Typhoid is a bacterial infection spread by contaminated food or water. Risk is higher among pediatric travellers, travellers going to rural areas, visiting friends and relatives or travelling for a long period of time. Travellers visiting regions with typhoid risk, especially those exposed to places with poor sanitation should speak to a health care professional about vaccination.


Insects

Insects and Illness

In some areas in the Caribbean, certain insects carry and spread diseases like chikungunya, dengue fever, malariaWest Nile virus and Zika virus.

 

Travellers are advised to take precautions against bites.

 

Chikungunya

There is currently a risk of chikungunya in this country. Chikungunya is a virus spread through the bite of an infected mosquito. Chikungunya can cause a viral disease that typically causes fever and pain in the joints. In some cases, the joint pain can be severe and last for months or years.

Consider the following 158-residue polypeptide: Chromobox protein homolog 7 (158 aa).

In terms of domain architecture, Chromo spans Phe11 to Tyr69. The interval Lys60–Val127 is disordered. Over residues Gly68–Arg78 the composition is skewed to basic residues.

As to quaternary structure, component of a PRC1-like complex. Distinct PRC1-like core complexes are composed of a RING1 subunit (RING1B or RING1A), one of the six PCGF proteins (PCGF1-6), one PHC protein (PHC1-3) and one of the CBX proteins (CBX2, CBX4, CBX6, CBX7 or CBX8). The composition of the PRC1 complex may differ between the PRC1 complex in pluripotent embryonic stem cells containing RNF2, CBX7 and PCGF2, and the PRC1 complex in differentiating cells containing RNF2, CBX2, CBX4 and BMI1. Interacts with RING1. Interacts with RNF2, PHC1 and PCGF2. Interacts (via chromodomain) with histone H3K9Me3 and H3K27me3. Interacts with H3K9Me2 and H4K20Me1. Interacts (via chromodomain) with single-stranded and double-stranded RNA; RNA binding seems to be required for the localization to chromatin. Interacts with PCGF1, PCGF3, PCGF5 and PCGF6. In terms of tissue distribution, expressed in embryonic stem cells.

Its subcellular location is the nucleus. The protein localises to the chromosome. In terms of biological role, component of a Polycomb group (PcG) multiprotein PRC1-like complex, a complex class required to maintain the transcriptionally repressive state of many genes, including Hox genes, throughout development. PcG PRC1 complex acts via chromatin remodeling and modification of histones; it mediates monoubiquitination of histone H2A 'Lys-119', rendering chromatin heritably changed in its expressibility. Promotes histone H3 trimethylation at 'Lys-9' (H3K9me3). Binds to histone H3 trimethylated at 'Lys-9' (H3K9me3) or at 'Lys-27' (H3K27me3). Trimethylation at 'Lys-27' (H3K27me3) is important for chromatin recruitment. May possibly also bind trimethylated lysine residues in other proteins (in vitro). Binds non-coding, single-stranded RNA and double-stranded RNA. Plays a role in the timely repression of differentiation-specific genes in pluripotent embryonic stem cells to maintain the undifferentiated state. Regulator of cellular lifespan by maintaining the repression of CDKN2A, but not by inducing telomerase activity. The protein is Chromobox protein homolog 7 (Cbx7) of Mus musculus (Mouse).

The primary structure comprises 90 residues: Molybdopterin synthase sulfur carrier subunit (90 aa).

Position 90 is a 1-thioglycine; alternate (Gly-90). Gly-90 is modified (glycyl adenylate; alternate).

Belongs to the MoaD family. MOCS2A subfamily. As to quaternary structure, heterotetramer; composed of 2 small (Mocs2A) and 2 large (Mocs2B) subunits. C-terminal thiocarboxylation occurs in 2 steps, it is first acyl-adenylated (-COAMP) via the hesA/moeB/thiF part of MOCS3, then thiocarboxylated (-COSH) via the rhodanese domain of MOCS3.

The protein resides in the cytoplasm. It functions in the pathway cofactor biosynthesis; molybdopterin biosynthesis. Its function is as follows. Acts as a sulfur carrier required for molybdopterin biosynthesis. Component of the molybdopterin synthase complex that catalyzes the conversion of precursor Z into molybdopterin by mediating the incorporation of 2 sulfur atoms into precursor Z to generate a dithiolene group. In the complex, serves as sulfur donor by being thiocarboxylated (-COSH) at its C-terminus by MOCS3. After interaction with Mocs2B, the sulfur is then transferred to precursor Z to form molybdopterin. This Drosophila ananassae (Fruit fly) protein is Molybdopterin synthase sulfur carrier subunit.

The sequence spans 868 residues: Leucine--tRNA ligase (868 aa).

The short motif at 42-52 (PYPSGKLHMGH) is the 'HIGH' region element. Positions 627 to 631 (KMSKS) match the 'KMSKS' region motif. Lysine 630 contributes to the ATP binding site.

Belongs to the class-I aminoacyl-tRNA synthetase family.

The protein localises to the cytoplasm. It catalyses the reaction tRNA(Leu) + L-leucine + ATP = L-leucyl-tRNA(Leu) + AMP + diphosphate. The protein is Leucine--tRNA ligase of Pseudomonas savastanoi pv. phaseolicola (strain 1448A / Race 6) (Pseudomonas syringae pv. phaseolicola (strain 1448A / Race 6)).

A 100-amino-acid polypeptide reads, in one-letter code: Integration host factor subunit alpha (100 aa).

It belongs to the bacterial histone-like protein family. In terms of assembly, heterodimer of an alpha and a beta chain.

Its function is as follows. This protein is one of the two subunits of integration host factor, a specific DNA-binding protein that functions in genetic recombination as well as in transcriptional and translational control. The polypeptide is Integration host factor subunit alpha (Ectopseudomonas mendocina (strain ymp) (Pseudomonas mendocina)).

Protect yourself from mosquito bites at all times. There is no vaccine available for chikungunya.

Dengue fever
  • Dengue fever occurs in this country. Dengue fever is a viral disease that can cause severe flu-like symptoms. In some cases it leads to dengue haemorrhagic fever, which can be fatal.  
  • The risk of dengue is higher during the daytime, particularly at sunrise and sunset.
  • Protect yourself from mosquito bites. There is no vaccine or medication that protects against dengue fever.
Zika virus infection

Zika virus infection is a risk in this country. Recent or ongoing cases of Zika virus have been reported in this country.

Travel recommendations:

All travellers should protect themselves from mosquito bites day and night.

Zika virus infection during pregnancy can cause serious birth defects such as abnormally small heads (microcephaly).   Zika virus can also be sexually transmitted.

Travellers who are pregnant or planning a pregnancy:

  • Should avoid travel to this country
  • If travel cannot be avoided follow strict mosquito bite prevention measures.
  • Talk to your health care professional about the risk of Zika infection in pregnancy.
  • Use condoms or avoid having sex for the duration of the pregnancy, if you are pregnant and your partner has travelled to this country.